That affect was bad enough, but then came the smoking ban – more ripples.

Now, almost all the hotels in Mallorca are closed from November to May. And yet, the island is just as pleasant a place it be in December/January as it has always been, and was for many older people who could afford winter prices but not summer prices. Even then, the town was still good fun. The smoking ban came at the worst possible moment in the island’s fortunes, driving down the ripple even more.


So what of Greece’s predicament?

In the first place, we must not expect mass starvation and a spread of ebola-type viruses, although that might occur. Clearly, even if such events occurred, it would be because, a) the Greeks have disobeyed the New Aristocracy, and, b) there are still a lot of smokers in Greece. Clearly, as portrayed in the NHS leaflet, smoking can affect blood-flow to the gums. Clearly, it must also affect blood-flow to the brain, and thus render Einstein and all the other great thinkers stupid.

I wonder if it is possible to find a drug which stops ageing after, say, the age of 45, give or take a bit? Would that not be wonderful? Smoking and drinking might effect one’s longevity, but only after 1000 years or so. Someone wrote a story based upon just that idea. A ‘Professor’ discovered just such a drug via experiments upon his own body. The affect was that he did not age at all. Unfortunately, he had trouble reproducing the drug. The Elite paid billions for laboratories. He was trying his best, but he was in no hurry because he was, himself, immortal. He was in no hurry.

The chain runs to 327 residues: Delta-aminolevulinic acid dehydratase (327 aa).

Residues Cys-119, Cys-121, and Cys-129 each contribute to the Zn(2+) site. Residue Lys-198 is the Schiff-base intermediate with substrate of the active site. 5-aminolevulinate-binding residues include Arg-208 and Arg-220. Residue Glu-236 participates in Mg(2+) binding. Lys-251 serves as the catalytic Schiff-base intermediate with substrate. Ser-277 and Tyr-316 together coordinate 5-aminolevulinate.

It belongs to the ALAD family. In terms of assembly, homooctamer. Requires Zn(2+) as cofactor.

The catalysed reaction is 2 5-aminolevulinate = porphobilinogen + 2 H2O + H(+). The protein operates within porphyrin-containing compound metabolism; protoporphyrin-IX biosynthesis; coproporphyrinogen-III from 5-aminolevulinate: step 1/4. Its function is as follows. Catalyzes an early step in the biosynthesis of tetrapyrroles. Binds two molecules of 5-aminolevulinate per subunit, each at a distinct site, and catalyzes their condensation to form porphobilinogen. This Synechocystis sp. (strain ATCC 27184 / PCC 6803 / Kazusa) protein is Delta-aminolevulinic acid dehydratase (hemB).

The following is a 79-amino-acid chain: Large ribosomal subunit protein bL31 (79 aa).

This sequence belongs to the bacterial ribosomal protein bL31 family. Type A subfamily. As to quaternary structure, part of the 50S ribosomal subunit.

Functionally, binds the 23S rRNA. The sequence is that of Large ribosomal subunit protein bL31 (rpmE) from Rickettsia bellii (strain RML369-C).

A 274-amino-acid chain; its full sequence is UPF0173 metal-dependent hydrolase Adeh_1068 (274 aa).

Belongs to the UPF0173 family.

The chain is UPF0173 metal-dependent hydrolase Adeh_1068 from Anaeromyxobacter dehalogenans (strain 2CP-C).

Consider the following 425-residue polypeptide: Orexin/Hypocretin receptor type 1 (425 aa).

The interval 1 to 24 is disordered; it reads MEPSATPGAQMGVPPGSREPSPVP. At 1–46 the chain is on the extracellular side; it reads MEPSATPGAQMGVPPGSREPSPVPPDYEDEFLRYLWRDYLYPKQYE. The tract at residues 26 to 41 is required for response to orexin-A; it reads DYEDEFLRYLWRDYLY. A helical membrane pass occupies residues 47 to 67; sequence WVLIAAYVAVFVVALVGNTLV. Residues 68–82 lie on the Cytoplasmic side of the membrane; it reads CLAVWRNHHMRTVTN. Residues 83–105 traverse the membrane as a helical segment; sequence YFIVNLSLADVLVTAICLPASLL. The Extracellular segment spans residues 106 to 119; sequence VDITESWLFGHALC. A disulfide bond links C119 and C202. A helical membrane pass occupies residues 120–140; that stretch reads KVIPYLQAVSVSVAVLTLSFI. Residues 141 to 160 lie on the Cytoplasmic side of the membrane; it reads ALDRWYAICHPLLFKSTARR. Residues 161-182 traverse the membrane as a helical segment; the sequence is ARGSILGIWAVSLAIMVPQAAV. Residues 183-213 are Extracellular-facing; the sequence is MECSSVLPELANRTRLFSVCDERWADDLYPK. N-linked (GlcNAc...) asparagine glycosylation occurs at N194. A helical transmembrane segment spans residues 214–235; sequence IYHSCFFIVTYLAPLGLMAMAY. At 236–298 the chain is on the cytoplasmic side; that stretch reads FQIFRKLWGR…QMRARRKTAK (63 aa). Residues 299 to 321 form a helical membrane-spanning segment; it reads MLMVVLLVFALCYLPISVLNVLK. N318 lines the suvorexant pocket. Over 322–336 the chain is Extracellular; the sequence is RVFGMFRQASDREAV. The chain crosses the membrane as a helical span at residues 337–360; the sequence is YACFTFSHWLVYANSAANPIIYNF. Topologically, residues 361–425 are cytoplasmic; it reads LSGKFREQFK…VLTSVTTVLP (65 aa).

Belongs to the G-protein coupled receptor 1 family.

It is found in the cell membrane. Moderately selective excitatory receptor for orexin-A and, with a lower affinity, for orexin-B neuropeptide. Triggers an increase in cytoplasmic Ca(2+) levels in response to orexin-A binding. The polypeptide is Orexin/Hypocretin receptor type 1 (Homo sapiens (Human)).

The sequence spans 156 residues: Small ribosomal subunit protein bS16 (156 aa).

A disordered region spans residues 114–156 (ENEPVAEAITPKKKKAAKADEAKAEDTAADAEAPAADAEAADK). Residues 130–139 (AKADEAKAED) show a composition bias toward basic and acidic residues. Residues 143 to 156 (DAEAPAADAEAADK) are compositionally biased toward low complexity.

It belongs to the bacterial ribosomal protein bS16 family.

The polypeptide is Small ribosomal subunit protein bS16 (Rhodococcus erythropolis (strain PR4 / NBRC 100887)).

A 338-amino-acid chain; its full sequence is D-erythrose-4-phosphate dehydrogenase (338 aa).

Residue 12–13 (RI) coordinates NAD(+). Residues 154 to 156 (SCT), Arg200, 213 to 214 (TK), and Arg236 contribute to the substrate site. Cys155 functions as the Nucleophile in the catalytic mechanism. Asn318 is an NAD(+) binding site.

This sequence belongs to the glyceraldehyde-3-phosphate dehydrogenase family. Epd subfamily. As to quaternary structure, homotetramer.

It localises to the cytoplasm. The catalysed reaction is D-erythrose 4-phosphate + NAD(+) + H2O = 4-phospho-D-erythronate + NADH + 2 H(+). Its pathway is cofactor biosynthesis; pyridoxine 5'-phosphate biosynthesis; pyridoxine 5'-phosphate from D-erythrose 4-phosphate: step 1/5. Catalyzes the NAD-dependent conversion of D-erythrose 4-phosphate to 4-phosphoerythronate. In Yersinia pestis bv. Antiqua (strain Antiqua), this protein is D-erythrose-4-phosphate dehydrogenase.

We might contrast that story with the haste of TC to get laws passed before the shit hits the fan. For example, it would behove Greece to kick every impediment to their tourist trade into touch. “Are you a smoker? COME TO GREECE! ENJOY!” Sooner or later, the shit will hit the fan, and, as happened with Prohibition in the USA, the edifice will collapse.

In the meantime, we must continue to harry and ridicule the Fanatics wherever they rear up. “Like licking an ashtray” Who licks ashtrays? “Smells like an ashtray”. Tobacco ash has no smell.


There is a ‘consultation’ about implementing the Tobacco Control Directive. I shall not respond, nor should anyone else. We have gone beyond authority. We are ‘leading beyond authority’. We have become the ‘New Common Purpose’. Each and every one of us will defy, defy and defy, in our own ways, and we shall continue to do so. We shall not allow ourselves to be made miserable, but we shall still defy. If you can venture to a foreign place and buy ‘tobacco products’ cheap, do so. At the same time, take advantage of offers of leaf on the internet, and, at the same time, grow your own stuff. Above all, do not be afraid. That is what the propagandists rely upon. It is not easy to not be afraid. It helps to imagine the worst case scenario – what would TC gain by raiding my house and ripping up my plants? The answer is nothing. In fact, the answer is in the negative – it would cost more to mount such a raid than the value of my plants. Further, there is no certainty that I would then buy taxed tobacco. NO WAY!